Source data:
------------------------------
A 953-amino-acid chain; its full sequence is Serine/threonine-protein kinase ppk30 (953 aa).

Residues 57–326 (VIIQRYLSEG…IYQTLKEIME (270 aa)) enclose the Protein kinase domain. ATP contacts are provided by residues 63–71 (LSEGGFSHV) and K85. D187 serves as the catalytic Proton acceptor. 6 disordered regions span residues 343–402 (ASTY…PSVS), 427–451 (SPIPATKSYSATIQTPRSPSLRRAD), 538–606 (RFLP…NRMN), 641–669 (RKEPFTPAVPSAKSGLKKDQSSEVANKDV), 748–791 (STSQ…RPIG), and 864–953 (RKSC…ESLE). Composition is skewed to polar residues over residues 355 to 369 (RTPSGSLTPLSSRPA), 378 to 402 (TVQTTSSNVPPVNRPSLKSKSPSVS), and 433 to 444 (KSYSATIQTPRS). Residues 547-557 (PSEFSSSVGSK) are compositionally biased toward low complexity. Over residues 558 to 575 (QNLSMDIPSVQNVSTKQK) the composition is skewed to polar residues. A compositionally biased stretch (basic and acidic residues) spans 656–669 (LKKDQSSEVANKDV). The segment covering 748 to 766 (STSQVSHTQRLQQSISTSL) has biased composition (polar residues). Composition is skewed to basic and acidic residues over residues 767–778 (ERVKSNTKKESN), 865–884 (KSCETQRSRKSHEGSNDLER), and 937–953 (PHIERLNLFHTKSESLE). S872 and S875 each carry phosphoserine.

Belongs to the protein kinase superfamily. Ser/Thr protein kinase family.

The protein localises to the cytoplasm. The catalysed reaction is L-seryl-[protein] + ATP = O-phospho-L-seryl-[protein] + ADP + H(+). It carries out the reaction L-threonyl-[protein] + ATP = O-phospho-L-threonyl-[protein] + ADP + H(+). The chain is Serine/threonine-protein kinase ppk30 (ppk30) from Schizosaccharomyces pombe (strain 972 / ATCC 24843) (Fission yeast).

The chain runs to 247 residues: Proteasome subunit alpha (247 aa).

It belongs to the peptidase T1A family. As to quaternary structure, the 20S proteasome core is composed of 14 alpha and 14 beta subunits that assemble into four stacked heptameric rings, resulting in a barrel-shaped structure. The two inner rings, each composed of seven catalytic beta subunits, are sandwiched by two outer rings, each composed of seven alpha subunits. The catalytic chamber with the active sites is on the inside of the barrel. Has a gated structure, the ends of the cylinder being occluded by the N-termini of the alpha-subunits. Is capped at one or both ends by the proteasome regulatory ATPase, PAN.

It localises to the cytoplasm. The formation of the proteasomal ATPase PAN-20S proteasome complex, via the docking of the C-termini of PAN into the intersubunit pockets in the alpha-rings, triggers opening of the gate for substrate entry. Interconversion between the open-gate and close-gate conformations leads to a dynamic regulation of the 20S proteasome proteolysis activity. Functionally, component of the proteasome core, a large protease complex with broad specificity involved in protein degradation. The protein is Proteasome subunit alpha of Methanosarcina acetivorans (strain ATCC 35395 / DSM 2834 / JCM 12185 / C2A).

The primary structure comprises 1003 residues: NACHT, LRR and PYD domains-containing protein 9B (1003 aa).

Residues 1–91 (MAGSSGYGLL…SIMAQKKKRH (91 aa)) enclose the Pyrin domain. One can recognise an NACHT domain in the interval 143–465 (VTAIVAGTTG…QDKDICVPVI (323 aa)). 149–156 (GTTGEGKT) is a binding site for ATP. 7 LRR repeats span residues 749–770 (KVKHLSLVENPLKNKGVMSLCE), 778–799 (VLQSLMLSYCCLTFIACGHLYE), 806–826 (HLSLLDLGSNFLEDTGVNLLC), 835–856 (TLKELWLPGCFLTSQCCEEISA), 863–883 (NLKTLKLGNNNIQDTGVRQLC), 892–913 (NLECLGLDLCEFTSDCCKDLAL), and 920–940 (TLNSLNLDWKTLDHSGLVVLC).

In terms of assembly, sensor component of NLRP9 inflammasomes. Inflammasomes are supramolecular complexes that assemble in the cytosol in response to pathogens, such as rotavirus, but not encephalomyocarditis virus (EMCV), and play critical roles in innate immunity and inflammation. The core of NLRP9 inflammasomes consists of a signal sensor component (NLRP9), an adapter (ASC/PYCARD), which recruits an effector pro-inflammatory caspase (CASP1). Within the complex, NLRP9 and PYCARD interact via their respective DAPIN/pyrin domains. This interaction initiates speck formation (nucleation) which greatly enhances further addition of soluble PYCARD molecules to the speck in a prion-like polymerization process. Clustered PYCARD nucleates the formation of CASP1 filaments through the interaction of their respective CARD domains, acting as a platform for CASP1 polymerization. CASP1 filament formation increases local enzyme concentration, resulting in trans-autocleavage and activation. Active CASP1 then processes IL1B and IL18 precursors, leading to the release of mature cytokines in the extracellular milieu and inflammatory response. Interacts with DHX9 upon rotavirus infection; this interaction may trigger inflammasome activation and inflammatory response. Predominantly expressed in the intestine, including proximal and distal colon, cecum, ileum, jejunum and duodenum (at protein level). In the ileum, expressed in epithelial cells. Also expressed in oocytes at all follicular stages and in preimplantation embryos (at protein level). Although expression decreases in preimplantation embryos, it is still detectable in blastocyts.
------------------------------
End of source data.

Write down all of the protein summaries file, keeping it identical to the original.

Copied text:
A 953-amino-acid chain; its full sequence is Serine/threonine-protein kinase ppk30 (953 aa).

Residues 57–326 (VIIQRYLSEG…IYQTLKEIME (270 aa)) enclose the Protein kinase domain. ATP contacts are provided by residues 63–71 (LSEGGFSHV) and K85. D187 serves as the catalytic Proton acceptor. 6 disordered regions span residues 343–402 (ASTY…PSVS), 427–451 (SPIPATKSYSATIQTPRSPSLRRAD), 538–606 (RFLP…NRMN), 641–669 (RKEPFTPAVPSAKSGLKKDQSSEVANKDV), 748–791 (STSQ…RPIG), and 864–953 (RKSC…ESLE). Composition is skewed to polar residues over residues 355 to 369 (RTPSGSLTPLSSRPA), 378 to 402 (TVQTTSSNVPPVNRPSLKSKSPSVS), and 433 to 444 (KSYSATIQTPRS). Residues 547-557 (PSEFSSSVGSK) are compositionally biased toward low complexity. Over residues 558 to 575 (QNLSMDIPSVQNVSTKQK) the composition is skewed to polar residues. A compositionally biased stretch (basic and acidic residues) spans 656–669 (LKKDQSSEVANKDV). The segment covering 748 to 766 (STSQVSHTQRLQQSISTSL) has biased composition (polar residues). Composition is skewed to basic and acidic residues over residues 767–778 (ERVKSNTKKESN), 865–884 (KSCETQRSRKSHEGSNDLER), and 937–953 (PHIERLNLFHTKSESLE). S872 and S875 each carry phosphoserine.

Belongs to the protein kinase superfamily. Ser/Thr protein kinase family.

The protein localises to the cytoplasm. The catalysed reaction is L-seryl-[protein] + ATP = O-phospho-L-seryl-[protein] + ADP + H(+). It carries out the reaction L-threonyl-[protein] + ATP = O-phospho-L-threonyl-[protein] + ADP + H(+). The chain is Serine/threonine-protein kinase ppk30 (ppk30) from Schizosaccharomyces pombe (strain 972 / ATCC 24843) (Fission yeast).

The chain runs to 247 residues: Proteasome subunit alpha (247 aa).

It belongs to the peptidase T1A family. As to quaternary structure, the 20S proteasome core is composed of 14 alpha and 14 beta subunits that assemble into four stacked heptameric rings, resulting in a barrel-shaped structure. The two inner rings, each composed of seven catalytic beta subunits, are sandwiched by two outer rings, each composed of seven alpha subunits. The catalytic chamber with the active sites is on the inside of the barrel. Has a gated structure, the ends of the cylinder being occluded by the N-termini of the alpha-subunits. Is capped at one or both ends by the proteasome regulatory ATPase, PAN.

It localises to the cytoplasm. The formation of the proteasomal ATPase PAN-20S proteasome complex, via the docking of the C-termini of PAN into the intersubunit pockets in the alpha-rings, triggers opening of the gate for substrate entry. Interconversion between the open-gate and close-gate conformations leads to a dynamic regulation of the 20S proteasome proteolysis activity. Functionally, component of the proteasome core, a large protease complex with broad specificity involved in protein degradation. The protein is Proteasome subunit alpha of Methanosarcina acetivorans (strain ATCC 35395 / DSM 2834 / JCM 12185 / C2A).

The primary structure comprises 1003 residues: NACHT, LRR and PYD domains-containing protein 9B (1003 aa).

Residues 1–91 (MAGSSGYGLL…SIMAQKKKRH (91 aa)) enclose the Pyrin domain. One can recognise an NACHT domain in the interval 143–465 (VTAIVAGTTG…QDKDICVPVI (323 aa)). 149–156 (GTTGEGKT) is a binding site for ATP. 7 LRR repeats span residues 749–770 (KVKHLSLVENPLKNKGVMSLCE), 778–799 (VLQSLMLSYCCLTFIACGHLYE), 806–826 (HLSLLDLGSNFLEDTGVNLLC), 835–856 (TLKELWLPGCFLTSQCCEEISA), 863–883 (NLKTLKLGNNNIQDTGVRQLC), 892–913 (NLECLGLDLCEFTSDCCKDLAL), and 920–940 (TLNSLNLDWKTLDHSGLVVLC).

In terms of assembly, sensor component of NLRP9 inflammasomes. Inflammasomes are supramolecular complexes that assemble in the cytosol in response to pathogens, such as rotavirus, but not encephalomyocarditis virus (EMCV), and play critical roles in innate immunity and inflammation. The core of NLRP9 inflammasomes consists of a signal sensor component (NLRP9), an adapter (ASC/PYCARD), which recruits an effector pro-inflammatory caspase (CASP1). Within the complex, NLRP9 and PYCARD interact via their respective DAPIN/pyrin domains. This interaction initiates speck formation (nucleation) which greatly enhances further addition of soluble PYCARD molecules to the speck in a prion-like polymerization process. Clustered PYCARD nucleates the formation of CASP1 filaments through the interaction of their respective CARD domains, acting as a platform for CASP1 polymerization. CASP1 filament formation increases local enzyme concentration, resulting in trans-autocleavage and activation. Active CASP1 then processes IL1B and IL18 precursors, leading to the release of mature cytokines in the extracellular milieu and inflammatory response. Interacts with DHX9 upon rotavirus infection; this interaction may trigger inflammasome activation and inflammatory response. Predominantly expressed in the intestine, including proximal and distal colon, cecum, ileum, jejunum and duodenum (at protein level). In the ileum, expressed in epithelial cells. Also expressed in oocytes at all follicular stages and in preimplantation embryos (at protein level). Although expression decreases in preimplantation embryos, it is still detectable in blastocyts.